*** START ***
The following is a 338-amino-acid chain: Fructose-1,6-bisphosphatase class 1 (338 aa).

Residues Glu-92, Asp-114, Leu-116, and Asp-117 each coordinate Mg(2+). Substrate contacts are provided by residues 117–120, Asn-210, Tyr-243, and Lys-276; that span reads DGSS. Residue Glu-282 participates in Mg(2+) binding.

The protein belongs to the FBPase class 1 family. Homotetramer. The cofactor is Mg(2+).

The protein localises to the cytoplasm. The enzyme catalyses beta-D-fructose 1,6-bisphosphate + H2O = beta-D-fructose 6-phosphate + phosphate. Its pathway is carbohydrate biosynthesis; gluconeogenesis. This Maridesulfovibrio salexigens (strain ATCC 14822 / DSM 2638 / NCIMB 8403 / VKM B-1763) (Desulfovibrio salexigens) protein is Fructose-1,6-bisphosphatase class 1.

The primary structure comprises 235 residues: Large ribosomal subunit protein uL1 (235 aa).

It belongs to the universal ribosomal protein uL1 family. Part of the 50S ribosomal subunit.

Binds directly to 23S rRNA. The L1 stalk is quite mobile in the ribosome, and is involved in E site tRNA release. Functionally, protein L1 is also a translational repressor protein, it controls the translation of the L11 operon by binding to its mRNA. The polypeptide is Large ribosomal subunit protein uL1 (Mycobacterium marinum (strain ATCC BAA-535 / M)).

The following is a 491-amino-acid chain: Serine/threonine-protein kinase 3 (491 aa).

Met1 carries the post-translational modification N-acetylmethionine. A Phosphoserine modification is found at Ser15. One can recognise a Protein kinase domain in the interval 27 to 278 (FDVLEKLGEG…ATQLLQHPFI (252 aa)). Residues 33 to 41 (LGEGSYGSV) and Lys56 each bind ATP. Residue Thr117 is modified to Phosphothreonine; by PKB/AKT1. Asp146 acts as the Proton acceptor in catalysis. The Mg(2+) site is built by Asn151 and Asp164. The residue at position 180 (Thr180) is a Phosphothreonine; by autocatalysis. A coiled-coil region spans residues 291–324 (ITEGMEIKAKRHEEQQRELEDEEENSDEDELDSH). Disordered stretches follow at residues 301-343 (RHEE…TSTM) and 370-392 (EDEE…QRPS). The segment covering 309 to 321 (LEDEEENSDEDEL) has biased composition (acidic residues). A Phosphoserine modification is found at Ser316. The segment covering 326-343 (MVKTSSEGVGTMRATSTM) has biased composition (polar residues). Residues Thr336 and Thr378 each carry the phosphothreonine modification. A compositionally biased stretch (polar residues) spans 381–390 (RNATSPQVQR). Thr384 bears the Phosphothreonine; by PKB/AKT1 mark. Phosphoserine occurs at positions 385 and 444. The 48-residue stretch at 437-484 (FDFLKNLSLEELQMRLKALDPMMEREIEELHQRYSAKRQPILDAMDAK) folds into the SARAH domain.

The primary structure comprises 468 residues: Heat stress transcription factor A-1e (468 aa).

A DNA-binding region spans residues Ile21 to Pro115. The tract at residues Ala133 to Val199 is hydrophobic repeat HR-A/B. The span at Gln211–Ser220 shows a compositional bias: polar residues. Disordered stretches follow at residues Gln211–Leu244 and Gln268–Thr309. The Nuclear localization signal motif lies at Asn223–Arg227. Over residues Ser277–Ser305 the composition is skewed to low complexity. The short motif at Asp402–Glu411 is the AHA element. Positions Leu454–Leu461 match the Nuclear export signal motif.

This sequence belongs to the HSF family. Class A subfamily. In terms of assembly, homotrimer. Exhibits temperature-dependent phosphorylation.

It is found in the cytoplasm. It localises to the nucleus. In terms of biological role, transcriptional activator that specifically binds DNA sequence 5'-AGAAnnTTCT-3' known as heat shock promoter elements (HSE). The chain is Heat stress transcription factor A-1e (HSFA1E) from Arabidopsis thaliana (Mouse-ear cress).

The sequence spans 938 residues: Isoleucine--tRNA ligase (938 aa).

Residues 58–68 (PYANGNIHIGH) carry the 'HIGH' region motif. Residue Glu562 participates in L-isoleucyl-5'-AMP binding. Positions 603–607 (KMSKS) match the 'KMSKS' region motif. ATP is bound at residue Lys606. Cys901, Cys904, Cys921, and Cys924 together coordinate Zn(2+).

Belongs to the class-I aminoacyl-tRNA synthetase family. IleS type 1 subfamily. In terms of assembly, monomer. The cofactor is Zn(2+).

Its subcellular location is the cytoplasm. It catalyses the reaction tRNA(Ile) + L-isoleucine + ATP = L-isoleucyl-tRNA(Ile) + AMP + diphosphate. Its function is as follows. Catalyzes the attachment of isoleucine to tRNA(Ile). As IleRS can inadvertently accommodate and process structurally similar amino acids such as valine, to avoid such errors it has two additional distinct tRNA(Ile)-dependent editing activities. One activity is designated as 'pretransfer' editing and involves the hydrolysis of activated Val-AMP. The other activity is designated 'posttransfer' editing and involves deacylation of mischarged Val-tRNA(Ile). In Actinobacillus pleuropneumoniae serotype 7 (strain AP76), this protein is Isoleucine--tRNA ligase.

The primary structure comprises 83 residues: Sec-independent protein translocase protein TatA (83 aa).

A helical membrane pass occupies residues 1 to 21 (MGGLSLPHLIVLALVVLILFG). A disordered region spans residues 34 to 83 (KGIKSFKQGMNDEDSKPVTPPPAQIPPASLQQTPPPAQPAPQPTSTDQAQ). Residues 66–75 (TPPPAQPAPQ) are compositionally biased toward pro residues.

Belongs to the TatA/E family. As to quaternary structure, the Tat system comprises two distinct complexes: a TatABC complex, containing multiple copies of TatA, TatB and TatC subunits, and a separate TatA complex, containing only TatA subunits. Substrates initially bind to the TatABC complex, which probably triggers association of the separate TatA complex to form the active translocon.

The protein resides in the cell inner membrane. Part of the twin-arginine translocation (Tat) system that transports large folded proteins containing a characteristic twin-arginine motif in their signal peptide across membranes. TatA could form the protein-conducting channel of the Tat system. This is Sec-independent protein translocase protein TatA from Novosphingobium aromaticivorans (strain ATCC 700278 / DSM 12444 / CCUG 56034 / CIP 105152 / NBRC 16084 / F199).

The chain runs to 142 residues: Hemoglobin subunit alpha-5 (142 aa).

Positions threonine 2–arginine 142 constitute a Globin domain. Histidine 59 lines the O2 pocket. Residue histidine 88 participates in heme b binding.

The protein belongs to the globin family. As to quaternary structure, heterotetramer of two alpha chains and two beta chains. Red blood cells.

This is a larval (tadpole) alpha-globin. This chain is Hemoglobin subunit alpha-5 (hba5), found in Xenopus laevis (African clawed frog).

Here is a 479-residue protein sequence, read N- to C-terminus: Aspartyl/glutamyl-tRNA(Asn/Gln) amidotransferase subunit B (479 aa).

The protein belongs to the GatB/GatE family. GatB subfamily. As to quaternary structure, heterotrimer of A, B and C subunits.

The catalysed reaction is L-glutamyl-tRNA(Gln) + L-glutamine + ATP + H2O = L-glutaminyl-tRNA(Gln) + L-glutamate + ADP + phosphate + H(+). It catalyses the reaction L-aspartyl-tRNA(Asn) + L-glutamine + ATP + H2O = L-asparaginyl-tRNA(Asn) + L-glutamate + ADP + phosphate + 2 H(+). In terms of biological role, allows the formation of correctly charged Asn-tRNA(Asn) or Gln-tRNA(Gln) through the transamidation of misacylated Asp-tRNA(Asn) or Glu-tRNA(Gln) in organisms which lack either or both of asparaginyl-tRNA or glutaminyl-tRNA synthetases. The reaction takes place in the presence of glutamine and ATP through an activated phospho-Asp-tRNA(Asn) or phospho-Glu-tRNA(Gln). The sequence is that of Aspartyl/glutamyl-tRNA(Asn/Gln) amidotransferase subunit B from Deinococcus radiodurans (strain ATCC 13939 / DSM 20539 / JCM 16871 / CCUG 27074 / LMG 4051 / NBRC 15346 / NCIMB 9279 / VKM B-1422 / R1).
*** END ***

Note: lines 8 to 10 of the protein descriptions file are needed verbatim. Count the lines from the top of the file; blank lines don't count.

The following is a 491-amino-acid chain: Serine/threonine-protein kinase 3 (491 aa).

Met1 carries the post-translational modification N-acetylmethionine. A Phosphoserine modification is found at Ser15. One can recognise a Protein kinase domain in the interval 27 to 278 (FDVLEKLGEG…ATQLLQHPFI (252 aa)). Residues 33 to 41 (LGEGSYGSV) and Lys56 each bind ATP. Residue Thr117 is modified to Phosphothreonine; by PKB/AKT1. Asp146 acts as the Proton acceptor in catalysis. The Mg(2+) site is built by Asn151 and Asp164. The residue at position 180 (Thr180) is a Phosphothreonine; by autocatalysis. A coiled-coil region spans residues 291–324 (ITEGMEIKAKRHEEQQRELEDEEENSDEDELDSH). Disordered stretches follow at residues 301-343 (RHEE…TSTM) and 370-392 (EDEE…QRPS). The segment covering 309 to 321 (LEDEEENSDEDEL) has biased composition (acidic residues). A Phosphoserine modification is found at Ser316. The segment covering 326-343 (MVKTSSEGVGTMRATSTM) has biased composition (polar residues). Residues Thr336 and Thr378 each carry the phosphothreonine modification. A compositionally biased stretch (polar residues) spans 381–390 (RNATSPQVQR). Thr384 bears the Phosphothreonine; by PKB/AKT1 mark. Phosphoserine occurs at positions 385 and 444. The 48-residue stretch at 437-484 (FDFLKNLSLEELQMRLKALDPMMEREIEELHQRYSAKRQPILDAMDAK) folds into the SARAH domain.

The primary structure comprises 468 residues: Heat stress transcription factor A-1e (468 aa).